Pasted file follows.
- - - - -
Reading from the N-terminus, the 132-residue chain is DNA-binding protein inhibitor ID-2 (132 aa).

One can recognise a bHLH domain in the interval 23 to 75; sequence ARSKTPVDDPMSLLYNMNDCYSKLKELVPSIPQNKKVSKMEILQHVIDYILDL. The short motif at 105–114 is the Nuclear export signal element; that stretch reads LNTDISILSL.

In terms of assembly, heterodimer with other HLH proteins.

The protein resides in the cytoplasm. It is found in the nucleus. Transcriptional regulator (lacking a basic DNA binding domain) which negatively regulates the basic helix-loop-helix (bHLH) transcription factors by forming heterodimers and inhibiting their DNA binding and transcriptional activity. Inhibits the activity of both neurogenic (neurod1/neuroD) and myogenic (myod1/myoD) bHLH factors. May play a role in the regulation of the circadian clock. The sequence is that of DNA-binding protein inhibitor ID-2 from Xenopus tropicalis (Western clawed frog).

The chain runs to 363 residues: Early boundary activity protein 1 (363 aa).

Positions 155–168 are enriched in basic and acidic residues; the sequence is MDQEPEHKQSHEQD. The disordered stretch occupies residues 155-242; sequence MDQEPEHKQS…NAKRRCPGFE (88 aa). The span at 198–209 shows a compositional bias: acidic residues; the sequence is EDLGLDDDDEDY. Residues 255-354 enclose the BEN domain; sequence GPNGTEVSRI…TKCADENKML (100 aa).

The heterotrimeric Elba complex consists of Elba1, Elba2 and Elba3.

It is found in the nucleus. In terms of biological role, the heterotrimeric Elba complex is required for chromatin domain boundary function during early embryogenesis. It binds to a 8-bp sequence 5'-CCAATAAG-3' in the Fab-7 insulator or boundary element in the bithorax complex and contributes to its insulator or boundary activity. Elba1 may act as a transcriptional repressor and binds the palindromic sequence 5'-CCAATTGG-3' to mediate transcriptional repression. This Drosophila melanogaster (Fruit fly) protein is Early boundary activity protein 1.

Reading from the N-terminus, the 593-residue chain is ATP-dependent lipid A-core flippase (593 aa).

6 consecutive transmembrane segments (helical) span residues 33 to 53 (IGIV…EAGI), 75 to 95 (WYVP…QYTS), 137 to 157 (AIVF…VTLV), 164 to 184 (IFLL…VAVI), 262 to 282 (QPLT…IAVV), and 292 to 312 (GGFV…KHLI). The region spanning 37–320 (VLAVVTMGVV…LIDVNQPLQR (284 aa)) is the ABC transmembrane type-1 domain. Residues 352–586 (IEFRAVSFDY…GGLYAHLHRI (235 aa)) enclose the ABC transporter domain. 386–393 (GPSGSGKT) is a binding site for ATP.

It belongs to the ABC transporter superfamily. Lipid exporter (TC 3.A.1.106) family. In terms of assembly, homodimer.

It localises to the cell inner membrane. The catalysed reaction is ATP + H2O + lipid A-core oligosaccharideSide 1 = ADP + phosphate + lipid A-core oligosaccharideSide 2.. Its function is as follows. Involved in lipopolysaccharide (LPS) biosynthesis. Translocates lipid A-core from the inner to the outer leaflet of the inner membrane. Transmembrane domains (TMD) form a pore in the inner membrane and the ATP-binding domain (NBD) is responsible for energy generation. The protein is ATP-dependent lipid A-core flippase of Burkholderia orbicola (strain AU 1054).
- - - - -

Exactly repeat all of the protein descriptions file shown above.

Reading from the N-terminus, the 132-residue chain is DNA-binding protein inhibitor ID-2 (132 aa).

One can recognise a bHLH domain in the interval 23 to 75; sequence ARSKTPVDDPMSLLYNMNDCYSKLKELVPSIPQNKKVSKMEILQHVIDYILDL. The short motif at 105–114 is the Nuclear export signal element; that stretch reads LNTDISILSL.

In terms of assembly, heterodimer with other HLH proteins.

The protein resides in the cytoplasm. It is found in the nucleus. Transcriptional regulator (lacking a basic DNA binding domain) which negatively regulates the basic helix-loop-helix (bHLH) transcription factors by forming heterodimers and inhibiting their DNA binding and transcriptional activity. Inhibits the activity of both neurogenic (neurod1/neuroD) and myogenic (myod1/myoD) bHLH factors. May play a role in the regulation of the circadian clock. The sequence is that of DNA-binding protein inhibitor ID-2 from Xenopus tropicalis (Western clawed frog).

The chain runs to 363 residues: Early boundary activity protein 1 (363 aa).

Positions 155–168 are enriched in basic and acidic residues; the sequence is MDQEPEHKQSHEQD. The disordered stretch occupies residues 155-242; sequence MDQEPEHKQS…NAKRRCPGFE (88 aa). The span at 198–209 shows a compositional bias: acidic residues; the sequence is EDLGLDDDDEDY. Residues 255-354 enclose the BEN domain; sequence GPNGTEVSRI…TKCADENKML (100 aa).

The heterotrimeric Elba complex consists of Elba1, Elba2 and Elba3.

It is found in the nucleus. In terms of biological role, the heterotrimeric Elba complex is required for chromatin domain boundary function during early embryogenesis. It binds to a 8-bp sequence 5'-CCAATAAG-3' in the Fab-7 insulator or boundary element in the bithorax complex and contributes to its insulator or boundary activity. Elba1 may act as a transcriptional repressor and binds the palindromic sequence 5'-CCAATTGG-3' to mediate transcriptional repression. This Drosophila melanogaster (Fruit fly) protein is Early boundary activity protein 1.

Reading from the N-terminus, the 593-residue chain is ATP-dependent lipid A-core flippase (593 aa).

6 consecutive transmembrane segments (helical) span residues 33 to 53 (IGIV…EAGI), 75 to 95 (WYVP…QYTS), 137 to 157 (AIVF…VTLV), 164 to 184 (IFLL…VAVI), 262 to 282 (QPLT…IAVV), and 292 to 312 (GGFV…KHLI). The region spanning 37–320 (VLAVVTMGVV…LIDVNQPLQR (284 aa)) is the ABC transmembrane type-1 domain. Residues 352–586 (IEFRAVSFDY…GGLYAHLHRI (235 aa)) enclose the ABC transporter domain. 386–393 (GPSGSGKT) is a binding site for ATP.

It belongs to the ABC transporter superfamily. Lipid exporter (TC 3.A.1.106) family. In terms of assembly, homodimer.

It localises to the cell inner membrane. The catalysed reaction is ATP + H2O + lipid A-core oligosaccharideSide 1 = ADP + phosphate + lipid A-core oligosaccharideSide 2.. Its function is as follows. Involved in lipopolysaccharide (LPS) biosynthesis. Translocates lipid A-core from the inner to the outer leaflet of the inner membrane. Transmembrane domains (TMD) form a pore in the inner membrane and the ATP-binding domain (NBD) is responsible for energy generation. The protein is ATP-dependent lipid A-core flippase of Burkholderia orbicola (strain AU 1054).